With Adobe Premiere Pro, we can make incredible videos and professional audio editing. Applying effects to your videos will make them look and sound professional, something you can do easily, thanks to the vast array of Premiere Pro effects.
If you just started using Premiere Pro, you have a lot of tools to discover and experiment with. From audio enhancements to tools that let you choose How to Remove Background noise in Premiere Pro, the list of plugins available to make your audio sound professional will satisfy the needs of professionals and beginners alike.
One effect, in particular, will help you make your audio transitions much smoother. I’m sure you’ve seen this effect in videos and movies: at the end of a sequence, the image blends and vanishes into the following clip. However, the sounds blend as well as the image: this effect is called fade-out audio transition.
So let’s find out how to fade out audio in premiere pro.
With sounds, audio fade is a gradual reduction in the volume of an audio track, usually used at the end of a clip or as a transition between two different audio clips. Audio transition effects are common in music and video for commercials, TV, or movies.
When it comes to video, audio fade is a transition between different takes or scenes. They help make the audio transition smoother so the scene doesn’t end abruptly.
Adobe Premiere Pro is a great software when it comes to fade-out audio and is the favorite of many professional filmmakers. Let’s find out how to make the most of this audio fade effect.
Open your project or import the audio to your timeline panel and select the audio track you want to add a fade-out transition. If you have different clips you wish to edit, choose one to follow these steps, and I’ll show you how to repeat the process faster at a later step.
If you don’t see your effects panel on your left side, go to your menu bar, click on Windows, scroll down until you find Effects, and mark it by clicking on it. Now you should see your Effects panel.
With your Effects panel open, click on Audio Transitions, then Crossfades. In this section, you’ll find three types of fades (we’ll analyze each one later on.)
Click and drag the transitions you want to use to the end of your audio track in the timeline. Preview to hear the fade out. You can try the different types of fades until you find the one you like.
If you want to change the duration of the audio transition, there are two ways of doing it.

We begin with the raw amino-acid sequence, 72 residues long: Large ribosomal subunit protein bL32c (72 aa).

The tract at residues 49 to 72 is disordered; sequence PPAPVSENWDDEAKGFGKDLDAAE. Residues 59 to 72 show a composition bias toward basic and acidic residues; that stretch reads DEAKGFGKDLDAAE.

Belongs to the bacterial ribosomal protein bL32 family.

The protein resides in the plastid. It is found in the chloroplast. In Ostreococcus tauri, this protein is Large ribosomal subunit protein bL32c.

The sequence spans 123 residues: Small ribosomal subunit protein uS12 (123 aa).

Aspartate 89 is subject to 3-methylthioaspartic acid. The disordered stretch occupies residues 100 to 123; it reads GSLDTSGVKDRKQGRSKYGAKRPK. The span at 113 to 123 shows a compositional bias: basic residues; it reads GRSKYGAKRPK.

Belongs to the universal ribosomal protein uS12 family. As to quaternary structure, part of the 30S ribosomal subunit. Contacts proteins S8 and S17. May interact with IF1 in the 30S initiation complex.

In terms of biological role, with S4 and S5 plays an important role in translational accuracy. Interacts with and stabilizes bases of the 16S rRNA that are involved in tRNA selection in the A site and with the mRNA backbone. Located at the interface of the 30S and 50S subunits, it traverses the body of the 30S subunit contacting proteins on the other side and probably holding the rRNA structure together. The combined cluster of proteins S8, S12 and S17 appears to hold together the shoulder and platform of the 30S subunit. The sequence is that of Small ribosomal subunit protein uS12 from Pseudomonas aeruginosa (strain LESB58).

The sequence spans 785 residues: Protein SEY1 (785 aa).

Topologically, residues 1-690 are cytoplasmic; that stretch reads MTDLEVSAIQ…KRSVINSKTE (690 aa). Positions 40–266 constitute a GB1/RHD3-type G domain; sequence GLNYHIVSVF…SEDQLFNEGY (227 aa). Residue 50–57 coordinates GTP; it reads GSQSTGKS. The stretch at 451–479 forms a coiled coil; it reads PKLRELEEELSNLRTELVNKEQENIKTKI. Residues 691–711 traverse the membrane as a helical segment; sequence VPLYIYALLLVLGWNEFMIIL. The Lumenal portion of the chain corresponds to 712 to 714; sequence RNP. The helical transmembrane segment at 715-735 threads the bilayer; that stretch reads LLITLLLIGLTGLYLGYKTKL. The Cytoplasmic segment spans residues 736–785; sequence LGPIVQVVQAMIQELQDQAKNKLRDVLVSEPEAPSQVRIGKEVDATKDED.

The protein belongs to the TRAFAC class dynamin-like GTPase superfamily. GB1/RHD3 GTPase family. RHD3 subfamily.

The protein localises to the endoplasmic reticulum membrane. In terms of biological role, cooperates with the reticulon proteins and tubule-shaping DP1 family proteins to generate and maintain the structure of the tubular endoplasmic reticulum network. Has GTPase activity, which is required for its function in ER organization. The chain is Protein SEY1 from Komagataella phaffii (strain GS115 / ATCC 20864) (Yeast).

1. Select the fade on your timeline. Hover on the beginning of the effect (not the audio clip) and click and drag it to change the duration of the effect (you’ll see your cursor change when you can click and drag the effect.) It won’t change your audio speed, just the volume.
2. Another way to do it is to double-click on the effect on your timeline. A little pop-up window will show where you can set the transition duration. Input the time and click OK.
If you constantly work with transitions, you probably want to customize your settings to make things faster in the future. By default, the Constant Power transition is selected. If you prefer other transitions, you can change it to default.
You can also set a default transition duration.
1. Go to Premiere Pro Preferences and choose Timeline.
2. In the Preferences window, find the second option Audio Transition Default Duration. Change the time and set it by frame or seconds and click OK.
Now that you have saved your preferences adding fades to your audio will be faster than ever. On your timeline panel, go to the end of the audio and right-click on it.
Choose Apply Default Transitions, and our saved configuration will apply. You can still make changes as every project is different, but this will save you a lot of time if you have a preferred crossfade.
Learning the keyboard shortcuts of our software allows us to have a smoother workflow. To fade out audio on your selected clips, you can use one of the following shortcuts:
Using the keyboard shortcuts will automatically add the default fade and duration to the audio clip. If you have a sequence with separate clips, select all clips and use the shortcut, it will add a fade-out to all adjacent audio clips in the timeline panel.
Premiere Pro offers three different fades to use. They can be either fade in, fade out, or crossfade between clips.
The Constant Gain crossfade will decrease your clips’ volume evenly. In some situations, the constant gain transition may sound hasty compared to the other options, as it cuts the end of the audio very quickly.
The Constant Power crossfade will give a smooth transition between clips. In the first clip, it will decrease the audio slowly and faster at the end. The opposite will happen with the second clip, which will increase the audio quickly at first and slower at the end.
The exponential fade transition works in a similar way to the Constant Power transition, but here the transition is more gradual. It decreases the volume in a constant curve to deliver a seamless fading effect. The exponential fade is the most used fade-out effect in Premiere Pro.
That’s it! You just learned the easiest ways to create fade audio in Adobe Premiere Pro. This is suitable software for all kinds of audio editing purposes, so as you experiment with transitions, I’m sure you’ll figure out how to blend two adjacent audio clips professionally and create your own unique way to fade out audio.